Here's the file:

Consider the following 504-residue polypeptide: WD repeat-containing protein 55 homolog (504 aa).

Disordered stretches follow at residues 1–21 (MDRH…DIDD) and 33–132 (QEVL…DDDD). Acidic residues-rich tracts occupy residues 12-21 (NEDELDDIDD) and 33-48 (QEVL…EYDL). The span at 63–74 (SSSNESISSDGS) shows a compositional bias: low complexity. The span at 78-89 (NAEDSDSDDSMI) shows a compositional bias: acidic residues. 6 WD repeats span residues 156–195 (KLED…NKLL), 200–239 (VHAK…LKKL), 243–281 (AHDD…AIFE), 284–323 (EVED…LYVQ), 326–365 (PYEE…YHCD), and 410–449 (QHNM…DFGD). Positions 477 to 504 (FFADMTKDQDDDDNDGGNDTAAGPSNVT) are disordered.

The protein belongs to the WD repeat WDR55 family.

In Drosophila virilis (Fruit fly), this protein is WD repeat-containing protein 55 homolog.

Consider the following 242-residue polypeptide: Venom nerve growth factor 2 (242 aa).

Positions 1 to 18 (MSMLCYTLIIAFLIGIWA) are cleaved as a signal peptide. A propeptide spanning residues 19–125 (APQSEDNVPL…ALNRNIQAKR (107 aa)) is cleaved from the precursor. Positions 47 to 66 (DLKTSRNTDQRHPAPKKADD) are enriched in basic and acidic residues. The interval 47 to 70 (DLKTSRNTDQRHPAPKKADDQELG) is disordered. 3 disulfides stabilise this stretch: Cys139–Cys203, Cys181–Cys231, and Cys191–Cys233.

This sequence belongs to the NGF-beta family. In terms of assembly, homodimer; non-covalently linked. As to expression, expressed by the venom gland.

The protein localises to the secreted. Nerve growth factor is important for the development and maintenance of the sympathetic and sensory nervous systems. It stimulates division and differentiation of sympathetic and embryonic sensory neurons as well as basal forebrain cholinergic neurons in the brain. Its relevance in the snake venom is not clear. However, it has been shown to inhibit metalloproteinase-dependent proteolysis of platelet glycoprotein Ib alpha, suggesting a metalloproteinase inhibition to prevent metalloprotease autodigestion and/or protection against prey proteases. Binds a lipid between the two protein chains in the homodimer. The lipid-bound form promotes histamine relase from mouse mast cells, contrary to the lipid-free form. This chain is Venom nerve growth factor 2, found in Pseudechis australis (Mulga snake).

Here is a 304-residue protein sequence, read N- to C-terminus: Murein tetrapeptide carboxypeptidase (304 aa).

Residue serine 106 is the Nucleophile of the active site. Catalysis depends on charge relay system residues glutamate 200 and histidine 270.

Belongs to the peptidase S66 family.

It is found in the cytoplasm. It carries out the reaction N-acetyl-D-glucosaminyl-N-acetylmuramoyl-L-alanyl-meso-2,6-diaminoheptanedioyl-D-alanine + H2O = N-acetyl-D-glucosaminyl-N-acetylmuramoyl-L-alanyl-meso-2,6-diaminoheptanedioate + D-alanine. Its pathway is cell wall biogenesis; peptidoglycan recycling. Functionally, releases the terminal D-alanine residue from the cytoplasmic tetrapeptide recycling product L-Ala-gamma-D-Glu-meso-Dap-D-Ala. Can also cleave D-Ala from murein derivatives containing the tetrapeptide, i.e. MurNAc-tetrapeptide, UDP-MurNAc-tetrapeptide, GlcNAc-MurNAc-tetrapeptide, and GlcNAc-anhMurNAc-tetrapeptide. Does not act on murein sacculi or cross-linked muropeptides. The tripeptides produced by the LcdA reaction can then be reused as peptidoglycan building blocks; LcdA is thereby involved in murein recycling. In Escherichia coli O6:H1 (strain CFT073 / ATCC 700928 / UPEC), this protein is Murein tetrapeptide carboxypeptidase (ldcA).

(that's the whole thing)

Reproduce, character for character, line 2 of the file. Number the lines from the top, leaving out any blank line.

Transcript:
Disordered stretches follow at residues 1–21 (MDRH…DIDD) and 33–132 (QEVL…DDDD). Acidic residues-rich tracts occupy residues 12-21 (NEDELDDIDD) and 33-48 (QEVL…EYDL). The span at 63–74 (SSSNESISSDGS) shows a compositional bias: low complexity. The span at 78-89 (NAEDSDSDDSMI) shows a compositional bias: acidic residues. 6 WD repeats span residues 156–195 (KLED…NKLL), 200–239 (VHAK…LKKL), 243–281 (AHDD…AIFE), 284–323 (EVED…LYVQ), 326–365 (PYEE…YHCD), and 410–449 (QHNM…DFGD). Positions 477 to 504 (FFADMTKDQDDDDNDGGNDTAAGPSNVT) are disordered.